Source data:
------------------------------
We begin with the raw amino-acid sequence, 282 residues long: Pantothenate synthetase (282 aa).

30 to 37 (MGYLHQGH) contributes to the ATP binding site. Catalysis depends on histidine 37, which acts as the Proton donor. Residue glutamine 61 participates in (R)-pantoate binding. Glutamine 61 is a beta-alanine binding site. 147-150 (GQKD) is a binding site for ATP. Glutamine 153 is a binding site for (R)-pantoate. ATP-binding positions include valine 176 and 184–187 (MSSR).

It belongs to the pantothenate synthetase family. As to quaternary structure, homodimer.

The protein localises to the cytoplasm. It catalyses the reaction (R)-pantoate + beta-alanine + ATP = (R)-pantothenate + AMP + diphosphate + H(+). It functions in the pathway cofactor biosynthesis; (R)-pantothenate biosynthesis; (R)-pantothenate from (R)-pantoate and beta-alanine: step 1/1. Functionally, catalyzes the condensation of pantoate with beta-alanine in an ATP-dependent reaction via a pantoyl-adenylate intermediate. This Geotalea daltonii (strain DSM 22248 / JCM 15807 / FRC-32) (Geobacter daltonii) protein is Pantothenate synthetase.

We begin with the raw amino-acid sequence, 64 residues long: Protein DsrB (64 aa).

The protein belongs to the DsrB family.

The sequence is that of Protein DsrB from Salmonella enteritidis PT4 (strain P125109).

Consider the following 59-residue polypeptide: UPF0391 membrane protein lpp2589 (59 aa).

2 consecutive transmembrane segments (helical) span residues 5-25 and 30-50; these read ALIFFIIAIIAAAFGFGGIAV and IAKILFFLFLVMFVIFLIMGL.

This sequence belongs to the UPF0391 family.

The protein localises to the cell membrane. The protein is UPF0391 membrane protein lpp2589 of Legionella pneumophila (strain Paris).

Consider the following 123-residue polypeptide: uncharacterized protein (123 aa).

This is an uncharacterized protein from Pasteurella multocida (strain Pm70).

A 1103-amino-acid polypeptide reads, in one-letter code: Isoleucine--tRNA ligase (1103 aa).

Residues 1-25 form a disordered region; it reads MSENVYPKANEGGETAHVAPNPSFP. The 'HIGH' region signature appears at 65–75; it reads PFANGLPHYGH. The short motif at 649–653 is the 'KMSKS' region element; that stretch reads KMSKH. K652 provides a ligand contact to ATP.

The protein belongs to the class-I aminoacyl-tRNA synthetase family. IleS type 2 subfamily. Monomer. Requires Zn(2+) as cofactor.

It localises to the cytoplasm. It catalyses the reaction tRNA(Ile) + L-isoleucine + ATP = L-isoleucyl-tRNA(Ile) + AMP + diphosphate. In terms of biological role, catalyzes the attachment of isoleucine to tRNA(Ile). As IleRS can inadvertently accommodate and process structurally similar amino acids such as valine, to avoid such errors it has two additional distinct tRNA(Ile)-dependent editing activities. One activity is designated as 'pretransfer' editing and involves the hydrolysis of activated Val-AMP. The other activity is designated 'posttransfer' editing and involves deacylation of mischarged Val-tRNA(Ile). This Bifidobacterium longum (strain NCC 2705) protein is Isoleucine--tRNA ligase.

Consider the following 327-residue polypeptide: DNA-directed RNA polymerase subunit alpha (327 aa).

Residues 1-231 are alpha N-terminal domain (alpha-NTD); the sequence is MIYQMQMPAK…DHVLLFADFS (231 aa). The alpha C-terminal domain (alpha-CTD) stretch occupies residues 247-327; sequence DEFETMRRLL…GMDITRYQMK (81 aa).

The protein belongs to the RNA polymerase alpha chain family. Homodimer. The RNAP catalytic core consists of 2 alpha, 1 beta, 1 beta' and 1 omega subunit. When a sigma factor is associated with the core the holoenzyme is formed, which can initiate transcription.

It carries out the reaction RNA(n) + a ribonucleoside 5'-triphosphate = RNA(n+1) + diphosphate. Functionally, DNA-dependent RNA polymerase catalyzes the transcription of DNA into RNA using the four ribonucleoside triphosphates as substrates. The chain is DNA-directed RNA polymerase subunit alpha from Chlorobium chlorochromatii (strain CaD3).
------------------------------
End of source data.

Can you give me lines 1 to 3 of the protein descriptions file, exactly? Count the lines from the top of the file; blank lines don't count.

We begin with the raw amino-acid sequence, 282 residues long: Pantothenate synthetase (282 aa).

30 to 37 (MGYLHQGH) contributes to the ATP binding site. Catalysis depends on histidine 37, which acts as the Proton donor. Residue glutamine 61 participates in (R)-pantoate binding. Glutamine 61 is a beta-alanine binding site. 147-150 (GQKD) is a binding site for ATP. Glutamine 153 is a binding site for (R)-pantoate. ATP-binding positions include valine 176 and 184–187 (MSSR).

It belongs to the pantothenate synthetase family. As to quaternary structure, homodimer.